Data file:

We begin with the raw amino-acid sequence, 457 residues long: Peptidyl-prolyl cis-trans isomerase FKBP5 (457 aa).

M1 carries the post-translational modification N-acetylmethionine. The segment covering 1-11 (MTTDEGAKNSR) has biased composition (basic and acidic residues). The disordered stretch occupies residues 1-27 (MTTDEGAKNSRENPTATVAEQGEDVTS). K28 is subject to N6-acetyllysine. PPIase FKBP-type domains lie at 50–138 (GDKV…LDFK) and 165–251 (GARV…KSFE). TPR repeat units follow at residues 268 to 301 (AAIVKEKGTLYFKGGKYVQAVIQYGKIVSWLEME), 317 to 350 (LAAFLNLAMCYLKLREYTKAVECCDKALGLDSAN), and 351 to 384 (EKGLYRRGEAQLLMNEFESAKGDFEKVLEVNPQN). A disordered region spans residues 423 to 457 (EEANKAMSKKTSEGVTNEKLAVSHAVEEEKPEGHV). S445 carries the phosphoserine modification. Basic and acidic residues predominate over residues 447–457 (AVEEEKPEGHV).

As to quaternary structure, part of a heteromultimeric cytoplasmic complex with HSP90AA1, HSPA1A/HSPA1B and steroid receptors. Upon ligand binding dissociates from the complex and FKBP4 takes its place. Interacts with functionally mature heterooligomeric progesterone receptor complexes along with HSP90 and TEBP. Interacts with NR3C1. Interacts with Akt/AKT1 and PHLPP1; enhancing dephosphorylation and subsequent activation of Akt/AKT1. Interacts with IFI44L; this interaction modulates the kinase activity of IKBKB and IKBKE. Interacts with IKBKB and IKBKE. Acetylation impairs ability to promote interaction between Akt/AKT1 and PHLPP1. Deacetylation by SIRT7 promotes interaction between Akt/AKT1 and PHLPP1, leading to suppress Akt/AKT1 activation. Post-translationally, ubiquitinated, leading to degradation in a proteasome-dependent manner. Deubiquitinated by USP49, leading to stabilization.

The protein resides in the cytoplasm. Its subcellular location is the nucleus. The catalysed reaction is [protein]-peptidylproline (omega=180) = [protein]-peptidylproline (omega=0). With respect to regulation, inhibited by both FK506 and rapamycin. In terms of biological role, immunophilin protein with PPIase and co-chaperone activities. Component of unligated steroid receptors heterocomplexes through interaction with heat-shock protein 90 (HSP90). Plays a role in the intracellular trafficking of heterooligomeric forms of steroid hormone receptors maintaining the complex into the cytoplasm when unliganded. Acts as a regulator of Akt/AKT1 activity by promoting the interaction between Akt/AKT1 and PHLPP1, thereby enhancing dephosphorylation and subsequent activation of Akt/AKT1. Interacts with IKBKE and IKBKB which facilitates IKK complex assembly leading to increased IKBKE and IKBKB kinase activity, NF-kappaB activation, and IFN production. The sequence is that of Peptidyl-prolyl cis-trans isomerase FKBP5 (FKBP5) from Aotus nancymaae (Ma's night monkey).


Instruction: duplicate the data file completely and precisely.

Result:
We begin with the raw amino-acid sequence, 457 residues long: Peptidyl-prolyl cis-trans isomerase FKBP5 (457 aa).

M1 carries the post-translational modification N-acetylmethionine. The segment covering 1-11 (MTTDEGAKNSR) has biased composition (basic and acidic residues). The disordered stretch occupies residues 1-27 (MTTDEGAKNSRENPTATVAEQGEDVTS). K28 is subject to N6-acetyllysine. PPIase FKBP-type domains lie at 50–138 (GDKV…LDFK) and 165–251 (GARV…KSFE). TPR repeat units follow at residues 268 to 301 (AAIVKEKGTLYFKGGKYVQAVIQYGKIVSWLEME), 317 to 350 (LAAFLNLAMCYLKLREYTKAVECCDKALGLDSAN), and 351 to 384 (EKGLYRRGEAQLLMNEFESAKGDFEKVLEVNPQN). A disordered region spans residues 423 to 457 (EEANKAMSKKTSEGVTNEKLAVSHAVEEEKPEGHV). S445 carries the phosphoserine modification. Basic and acidic residues predominate over residues 447–457 (AVEEEKPEGHV).

As to quaternary structure, part of a heteromultimeric cytoplasmic complex with HSP90AA1, HSPA1A/HSPA1B and steroid receptors. Upon ligand binding dissociates from the complex and FKBP4 takes its place. Interacts with functionally mature heterooligomeric progesterone receptor complexes along with HSP90 and TEBP. Interacts with NR3C1. Interacts with Akt/AKT1 and PHLPP1; enhancing dephosphorylation and subsequent activation of Akt/AKT1. Interacts with IFI44L; this interaction modulates the kinase activity of IKBKB and IKBKE. Interacts with IKBKB and IKBKE. Acetylation impairs ability to promote interaction between Akt/AKT1 and PHLPP1. Deacetylation by SIRT7 promotes interaction between Akt/AKT1 and PHLPP1, leading to suppress Akt/AKT1 activation. Post-translationally, ubiquitinated, leading to degradation in a proteasome-dependent manner. Deubiquitinated by USP49, leading to stabilization.

The protein resides in the cytoplasm. Its subcellular location is the nucleus. The catalysed reaction is [protein]-peptidylproline (omega=180) = [protein]-peptidylproline (omega=0). With respect to regulation, inhibited by both FK506 and rapamycin. In terms of biological role, immunophilin protein with PPIase and co-chaperone activities. Component of unligated steroid receptors heterocomplexes through interaction with heat-shock protein 90 (HSP90). Plays a role in the intracellular trafficking of heterooligomeric forms of steroid hormone receptors maintaining the complex into the cytoplasm when unliganded. Acts as a regulator of Akt/AKT1 activity by promoting the interaction between Akt/AKT1 and PHLPP1, thereby enhancing dephosphorylation and subsequent activation of Akt/AKT1. Interacts with IKBKE and IKBKB which facilitates IKK complex assembly leading to increased IKBKE and IKBKB kinase activity, NF-kappaB activation, and IFN production. The sequence is that of Peptidyl-prolyl cis-trans isomerase FKBP5 (FKBP5) from Aotus nancymaae (Ma's night monkey).